Larry Kraft  08:27

Wow. So you are the Senior Director of the Environmental and Climate Justice program. Those are terms we hear a lot. But can you break down what those mean to you? What environmental justice and climate justice mean?

Jacqui Patterson  08:41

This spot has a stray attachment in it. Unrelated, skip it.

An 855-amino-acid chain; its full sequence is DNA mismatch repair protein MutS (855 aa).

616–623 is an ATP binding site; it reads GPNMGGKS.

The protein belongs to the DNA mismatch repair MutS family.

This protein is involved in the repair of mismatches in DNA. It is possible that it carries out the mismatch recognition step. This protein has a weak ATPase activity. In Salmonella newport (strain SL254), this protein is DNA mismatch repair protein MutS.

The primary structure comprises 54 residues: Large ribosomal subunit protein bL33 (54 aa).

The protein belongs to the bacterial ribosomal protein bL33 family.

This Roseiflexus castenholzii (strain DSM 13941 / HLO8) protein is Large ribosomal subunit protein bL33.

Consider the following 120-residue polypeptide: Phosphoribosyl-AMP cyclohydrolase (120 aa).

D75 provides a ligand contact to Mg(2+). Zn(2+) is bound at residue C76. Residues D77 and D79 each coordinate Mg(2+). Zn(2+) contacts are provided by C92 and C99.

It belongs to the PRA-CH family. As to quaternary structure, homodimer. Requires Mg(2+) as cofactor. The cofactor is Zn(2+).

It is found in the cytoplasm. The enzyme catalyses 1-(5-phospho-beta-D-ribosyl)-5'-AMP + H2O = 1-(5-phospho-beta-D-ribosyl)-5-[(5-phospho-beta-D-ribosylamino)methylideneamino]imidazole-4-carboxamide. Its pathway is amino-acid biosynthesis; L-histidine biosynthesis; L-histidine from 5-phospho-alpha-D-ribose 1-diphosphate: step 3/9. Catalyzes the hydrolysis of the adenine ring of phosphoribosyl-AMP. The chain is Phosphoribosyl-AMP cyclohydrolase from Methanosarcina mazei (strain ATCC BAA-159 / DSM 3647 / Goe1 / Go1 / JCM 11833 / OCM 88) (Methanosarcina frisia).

Yeah, sure. Environmental Justice, we know, traditionally, is the unequal distribution of benefits and burdens around the environment. And so when we talk about environmental justice communities, it's communities that are on the front lines of the smokestacks of the pipelines of the various polluting facilities and industries. And also we all we know that these are the communities that are often burdened not only by environmental injustice, but other types of societal injustice, which means that we don't even have the same access to the wild spaces, the National Parks and so forth, whether it's because of their placement or because of we don't even have the time and luxury to enjoy the great outdoors, as we're just trying to survive in a society that has so many systemic inequities. So this is where we see this environmental justice. And climate justice similarly refers to the fact that we are on the front lines of the very same polluting facilities that are emitting the greenhouse gas emissions that drive climate change, we're the least responsible for the greenhouse gas emissions drive climate change, and also most impacted by how climate change is affecting the earth. So as I said before, the most impacted by the disasters because of those pre-existing social and economic vulnerabilities and political vulnerabilities. Most impacted by the sea level rise because of existing housing insecurity, land, lack of access, and ownership of land and so forth. And also most impacted by the shifts in agricultural yields. Because already before we start to see these impacts of shifting agricultural use, 26% of African American households are food insecure. And that goes back to the vestiges of you know, of a post-slavery context. And the red=lining and all the systemic challenges that have happened since that separates us from those critical resources.